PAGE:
- After spreading any nutrient (liquid or solid manure, compost, or fertilizer) be sure to keep accurate records of the manure or nutrients applied.
“Over the past two months, more than 120 farmers and manure applicators have attended our new Manure Applicator Training workshops to understand the rules about spreading under the new RAPs. The participation and feedback has been fantastic – it is clear the ag community is engaged and eager to do their part!” said Laura DiPietro, Deputy Director of the Ag Resource Management Division at VAAFM.
Vermont’s winter manure spreading ban, which prohibits spreading between December 15 and April 1, began in 1995.
For more information about the RAPs, the winter manure spreading ban, or for recommendations regarding early season spreading practices, please visit: http://agriculture.vermont.gov/RAP
To request an exemption to the prohibition from spreading on frozen or snow-covered ground, please call VAAFM Ag Resource Management Staff, either: Laura DiPietro, 802-595-1990 or Dave Huber, 802-461-7160.
By Henry Marckres, Consumer Protection Section Chief
The Consumer Protection Section of the Agency of Agriculture, Food and Markets will be hosting multiple scale inspection events around the state during March and April for anyone who uses scale(s) at farmers’ markets or farm stands to sell produce or other commodities. This testing is required by law, and the Agency would like to encourage producers to take advantage of these testing dates as they will replace the Agency’s annual visits to Vermont farmers’ markets for the same reason. This will allow the Agency to perform these inspections in a more efficient manner in a way that creates less disruption to you and the farmers’ markets. This is the only way to get scales tested in 2017.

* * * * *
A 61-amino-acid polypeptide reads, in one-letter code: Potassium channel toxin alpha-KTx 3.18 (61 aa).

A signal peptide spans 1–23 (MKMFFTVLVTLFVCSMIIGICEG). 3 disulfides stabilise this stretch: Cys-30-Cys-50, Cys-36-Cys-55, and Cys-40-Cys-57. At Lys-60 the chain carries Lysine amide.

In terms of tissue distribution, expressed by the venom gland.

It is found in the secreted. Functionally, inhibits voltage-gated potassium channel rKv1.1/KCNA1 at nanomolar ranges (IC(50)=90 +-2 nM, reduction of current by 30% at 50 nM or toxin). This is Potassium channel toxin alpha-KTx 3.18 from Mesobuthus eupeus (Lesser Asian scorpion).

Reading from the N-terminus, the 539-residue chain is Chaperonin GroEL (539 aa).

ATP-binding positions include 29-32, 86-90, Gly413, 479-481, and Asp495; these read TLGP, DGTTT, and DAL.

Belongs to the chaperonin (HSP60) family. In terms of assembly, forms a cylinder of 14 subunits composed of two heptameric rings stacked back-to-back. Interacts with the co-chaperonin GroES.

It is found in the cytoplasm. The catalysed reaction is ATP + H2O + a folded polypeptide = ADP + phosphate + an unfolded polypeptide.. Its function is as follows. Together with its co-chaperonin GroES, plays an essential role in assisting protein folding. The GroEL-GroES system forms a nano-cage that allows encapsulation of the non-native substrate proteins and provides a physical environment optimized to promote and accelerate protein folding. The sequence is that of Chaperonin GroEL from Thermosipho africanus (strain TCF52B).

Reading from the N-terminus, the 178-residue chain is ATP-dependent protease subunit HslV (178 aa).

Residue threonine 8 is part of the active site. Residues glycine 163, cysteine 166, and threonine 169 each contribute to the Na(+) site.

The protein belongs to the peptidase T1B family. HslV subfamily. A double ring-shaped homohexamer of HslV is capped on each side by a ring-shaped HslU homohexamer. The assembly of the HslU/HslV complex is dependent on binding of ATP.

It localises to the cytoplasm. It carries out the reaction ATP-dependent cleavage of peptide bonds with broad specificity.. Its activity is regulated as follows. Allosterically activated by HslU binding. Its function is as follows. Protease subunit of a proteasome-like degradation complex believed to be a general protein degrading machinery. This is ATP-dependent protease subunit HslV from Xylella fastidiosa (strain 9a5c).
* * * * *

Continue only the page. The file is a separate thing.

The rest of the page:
Please plan to attend one of the inspection events listed below. Bring your legal for trade scale, and any accessories that you use with it for weighing items for sale.
The following is a list of dates and locations for the testing. Most sites will be at Agency of Transportation (AOT) garage sites. Hours for each location will be 9:00am – 3:00pm. You can come anytime during our open hours, and no advance appointment is necessary. The test should take around 10 minutes per scale.
2017 Scale Testing Events:
Location: AOT - St. Albans, 680 Lower Newton Rd
- Date: March 30
Location: AOT – Dummerston, 870 US Rt. 5
- Date: April 3
Location: AOT – Bennington, 359 Bowen Rd.
- Date: April 4
Location: AOT – Colchester, 5 Barnes Ave.
- Date: April 4
Location: Agency Weights and Measures Lab, 322 Industrial Park Lane, Berlin
- Dates: April 4 April 11 April 25
Location: AOT – Windsor, 1640 US 5 North
- Date: April 5
Location: AOT – Randolph, 100 Bettis Rd.